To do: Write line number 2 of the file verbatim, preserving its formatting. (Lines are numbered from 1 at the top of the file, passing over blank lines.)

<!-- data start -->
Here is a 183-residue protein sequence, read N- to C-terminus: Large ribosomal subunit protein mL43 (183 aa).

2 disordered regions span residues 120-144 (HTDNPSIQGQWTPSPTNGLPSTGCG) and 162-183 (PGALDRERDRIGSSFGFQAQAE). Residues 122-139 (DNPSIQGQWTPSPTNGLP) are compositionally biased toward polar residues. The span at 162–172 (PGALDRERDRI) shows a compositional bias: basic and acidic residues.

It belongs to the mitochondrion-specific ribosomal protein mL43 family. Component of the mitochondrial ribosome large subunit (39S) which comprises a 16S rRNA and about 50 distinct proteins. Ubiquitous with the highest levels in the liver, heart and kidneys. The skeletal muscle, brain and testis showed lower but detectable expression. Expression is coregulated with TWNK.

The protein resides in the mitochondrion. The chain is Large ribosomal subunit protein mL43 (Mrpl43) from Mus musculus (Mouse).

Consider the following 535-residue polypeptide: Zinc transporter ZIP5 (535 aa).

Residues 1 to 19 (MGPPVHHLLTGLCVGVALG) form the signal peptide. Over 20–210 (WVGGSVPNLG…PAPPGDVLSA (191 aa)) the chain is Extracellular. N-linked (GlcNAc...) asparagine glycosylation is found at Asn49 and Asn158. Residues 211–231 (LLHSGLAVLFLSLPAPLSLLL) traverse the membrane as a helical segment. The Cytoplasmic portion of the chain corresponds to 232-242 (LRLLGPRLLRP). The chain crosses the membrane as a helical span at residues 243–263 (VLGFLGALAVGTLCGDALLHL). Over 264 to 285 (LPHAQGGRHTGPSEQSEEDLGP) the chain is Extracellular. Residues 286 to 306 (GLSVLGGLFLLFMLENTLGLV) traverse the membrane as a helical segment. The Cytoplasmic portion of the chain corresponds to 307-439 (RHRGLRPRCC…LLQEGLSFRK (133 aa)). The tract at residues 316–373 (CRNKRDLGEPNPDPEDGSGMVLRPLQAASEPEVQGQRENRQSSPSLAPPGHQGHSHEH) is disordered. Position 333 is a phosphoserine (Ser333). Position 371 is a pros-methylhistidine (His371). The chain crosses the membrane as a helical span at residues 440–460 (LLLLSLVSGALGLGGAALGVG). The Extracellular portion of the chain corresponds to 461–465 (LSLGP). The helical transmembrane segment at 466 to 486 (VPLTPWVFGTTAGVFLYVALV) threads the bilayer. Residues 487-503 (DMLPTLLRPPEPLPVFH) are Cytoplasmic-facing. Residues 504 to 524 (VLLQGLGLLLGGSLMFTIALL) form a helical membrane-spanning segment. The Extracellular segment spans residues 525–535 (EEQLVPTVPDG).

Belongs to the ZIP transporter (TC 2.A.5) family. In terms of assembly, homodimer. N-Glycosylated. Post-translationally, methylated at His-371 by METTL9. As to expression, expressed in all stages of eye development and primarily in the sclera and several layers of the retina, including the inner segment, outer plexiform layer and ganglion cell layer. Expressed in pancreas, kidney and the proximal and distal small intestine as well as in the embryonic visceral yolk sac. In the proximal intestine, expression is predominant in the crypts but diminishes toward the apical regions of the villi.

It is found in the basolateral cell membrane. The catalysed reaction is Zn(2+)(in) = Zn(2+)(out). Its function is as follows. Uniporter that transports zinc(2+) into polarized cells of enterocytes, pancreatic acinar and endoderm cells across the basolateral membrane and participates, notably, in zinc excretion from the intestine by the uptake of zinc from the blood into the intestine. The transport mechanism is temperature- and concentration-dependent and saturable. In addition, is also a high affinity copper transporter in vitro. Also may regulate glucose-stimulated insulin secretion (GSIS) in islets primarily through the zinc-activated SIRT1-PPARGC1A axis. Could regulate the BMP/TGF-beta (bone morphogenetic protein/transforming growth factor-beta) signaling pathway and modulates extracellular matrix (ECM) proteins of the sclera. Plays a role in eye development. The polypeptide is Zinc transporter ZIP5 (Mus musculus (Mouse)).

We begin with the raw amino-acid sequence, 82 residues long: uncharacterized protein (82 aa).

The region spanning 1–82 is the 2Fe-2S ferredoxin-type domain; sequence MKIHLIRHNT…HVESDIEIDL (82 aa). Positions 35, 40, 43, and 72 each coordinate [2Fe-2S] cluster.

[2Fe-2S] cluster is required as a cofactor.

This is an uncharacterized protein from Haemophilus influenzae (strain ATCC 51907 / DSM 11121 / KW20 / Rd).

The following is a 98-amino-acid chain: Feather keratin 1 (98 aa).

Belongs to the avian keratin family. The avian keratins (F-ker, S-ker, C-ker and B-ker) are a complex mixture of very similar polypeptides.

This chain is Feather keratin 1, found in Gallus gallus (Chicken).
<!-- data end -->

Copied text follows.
2 disordered regions span residues 120-144 (HTDNPSIQGQWTPSPTNGLPSTGCG) and 162-183 (PGALDRERDRIGSSFGFQAQAE). Residues 122-139 (DNPSIQGQWTPSPTNGLP) are compositionally biased toward polar residues. The span at 162–172 (PGALDRERDRI) shows a compositional bias: basic and acidic residues.